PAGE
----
Emerging networks of power: Exploring sociotechnical pathways towards future electricity systems based on renewable energy technologies
Doctoral thesis, 2020
This thesis aims to study the emergence of alternative electricity system configurations that could satisfy the criterion of one hundred per cent renewables globally. Positioned in the broader innovation and sustainability transitions literature that share the sociotechnical systems perspective on technological change, the thesis improves the existing knowledge about two main aspects of the electricity system transition: 1) alternative electricity system end states, and 2) the dynamics of the transition towards them.
The research presented in this thesis contributes to the literature by constructing a ‘design space’ of clearly distinguishable electricity system alternatives, i.e. the Super-grid, Smart-grid, and Off-grid systems, that can be monitored in the form of structural components currently emerging and accumulating. The monitoring reveals that all three alternatives have gained notable momentum over the last 15 years and that the alternative configurations are not exclusive to the electricity sector but are also linked to and borrow components from other sectors, discourses, and societal trends.
The design space of alternative futures also guides the case study selection of two contrasting configurations for an electricity system powered by renewables: the global high-voltage transmission Super-grid and Smart-grid experiments in the shape of local blockchain-based peer-to-peer trading in Australia and the US. The in-depth case studies provide findings about drivers of and barriers for alternative electricity system configurations, as well as conceptual contributions to ongoing debates in the innovation and sustainability transitions literature relating to system definition, maps of alternative futures, the agency of actors supporting new technologies, the role of context, and the encounter between the novel system and established structures.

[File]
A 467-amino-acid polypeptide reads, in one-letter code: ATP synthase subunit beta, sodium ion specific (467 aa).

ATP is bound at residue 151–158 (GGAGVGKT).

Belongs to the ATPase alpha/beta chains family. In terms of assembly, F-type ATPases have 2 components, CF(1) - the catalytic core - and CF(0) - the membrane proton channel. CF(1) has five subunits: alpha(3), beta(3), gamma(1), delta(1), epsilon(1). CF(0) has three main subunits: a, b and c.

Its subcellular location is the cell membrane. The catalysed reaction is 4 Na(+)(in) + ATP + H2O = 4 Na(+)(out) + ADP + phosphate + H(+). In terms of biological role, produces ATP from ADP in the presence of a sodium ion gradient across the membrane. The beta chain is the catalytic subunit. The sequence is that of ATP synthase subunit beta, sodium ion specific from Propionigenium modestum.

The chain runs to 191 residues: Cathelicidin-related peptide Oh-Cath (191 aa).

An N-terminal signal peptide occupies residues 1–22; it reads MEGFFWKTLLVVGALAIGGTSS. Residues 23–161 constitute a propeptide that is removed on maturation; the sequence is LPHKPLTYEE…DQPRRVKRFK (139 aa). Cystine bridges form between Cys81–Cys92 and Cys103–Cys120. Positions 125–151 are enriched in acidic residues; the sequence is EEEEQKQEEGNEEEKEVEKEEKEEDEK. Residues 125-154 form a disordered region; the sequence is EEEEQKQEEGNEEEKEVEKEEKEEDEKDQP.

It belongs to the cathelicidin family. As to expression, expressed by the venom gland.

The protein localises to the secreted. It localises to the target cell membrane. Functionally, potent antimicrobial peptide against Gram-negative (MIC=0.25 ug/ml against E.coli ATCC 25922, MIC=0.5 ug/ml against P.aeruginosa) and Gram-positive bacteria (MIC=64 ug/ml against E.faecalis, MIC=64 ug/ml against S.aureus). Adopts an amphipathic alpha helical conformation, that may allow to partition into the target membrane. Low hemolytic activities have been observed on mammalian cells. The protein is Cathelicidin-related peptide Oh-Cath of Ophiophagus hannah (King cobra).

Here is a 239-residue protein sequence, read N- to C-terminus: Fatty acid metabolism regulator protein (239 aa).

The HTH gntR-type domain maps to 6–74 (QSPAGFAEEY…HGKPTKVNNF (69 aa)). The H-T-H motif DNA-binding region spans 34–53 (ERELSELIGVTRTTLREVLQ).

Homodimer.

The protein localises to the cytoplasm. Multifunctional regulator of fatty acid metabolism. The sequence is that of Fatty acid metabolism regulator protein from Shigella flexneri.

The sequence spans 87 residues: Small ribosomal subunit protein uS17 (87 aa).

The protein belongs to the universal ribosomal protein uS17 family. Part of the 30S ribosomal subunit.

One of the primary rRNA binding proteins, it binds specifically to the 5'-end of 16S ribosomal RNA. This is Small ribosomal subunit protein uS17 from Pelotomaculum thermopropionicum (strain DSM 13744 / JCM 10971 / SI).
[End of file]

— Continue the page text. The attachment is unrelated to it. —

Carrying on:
By thinking about possibilities and understanding what it takes to get there, this thesis improves the existing knowledge by providing a deep understanding of the activities and roles of different system builders, strategies of momentum building, and macro-level trends that together influence the direction of change. This thesis challenges myopic and siloed thinking about the future of the electricity system and calls for collective action in addressing the transition-related unknowns and trade-offs. For practitioners and policymakers, the design space of alternative futures and the empirical findings can guide communication and negotiation on the complex path towards a low-carbon electricity future.
Technological Innovation System
sociotechnical systems perspective
Chalmers, Technology Management and Economics, Environmental Systems Analysis
Is peer-to-peer electricity trading empowering users? Evidence on motivations and roles in a prosumer business model trial in Australia
Energy Research and Social Science,; Vol. 66(2020)
Entrepreneurial use of context for technological system creation and expansion: The case of blockchain-based peer-to-peer electricity trading
Research Policy,; Vol. 49(2020)
Three electricity futures: Monitoring the emergence of alternative system architectures
Futures,; Vol. 98(2018)p. 72-89
Hojckova, K. (2020). The challenge of peer-to-peer electricity trading pilots: Review of innovation systemic problems in the US and Australia. Manuscript submitted to Energies’ special issue on Smart Local Energy Systems.
Hojckova, K., Ahlborg, H., & Sandén, B. (2020). Building a global Super-grid: A sociotechnical analysis. Manuscript submitted to Renewable & Sustainable Energy Reviews.
Andersson, J., Hojckova, K., & Sandén, B. (2020). Clarifying the focus and improving the rigour of sustainability transitions research on emerging technologies. IST 2020 Conference paper.
New networks of power: on the emergence, diffusion and impact of alternative electricity system architectures
Swedish Energy Agency (P39745-1), 2015-01-01 -- 2018-12-31.
Areas of Advance
Other Social Sciences
Doktorsavhandlingar vid Chalmers tekniska högskola. Ny serie: 4864
Opponent: Simona Negro, Associate Professor at the Copernicus Institute of Sustainable Development, Faculty of Geosciences, Utrecht University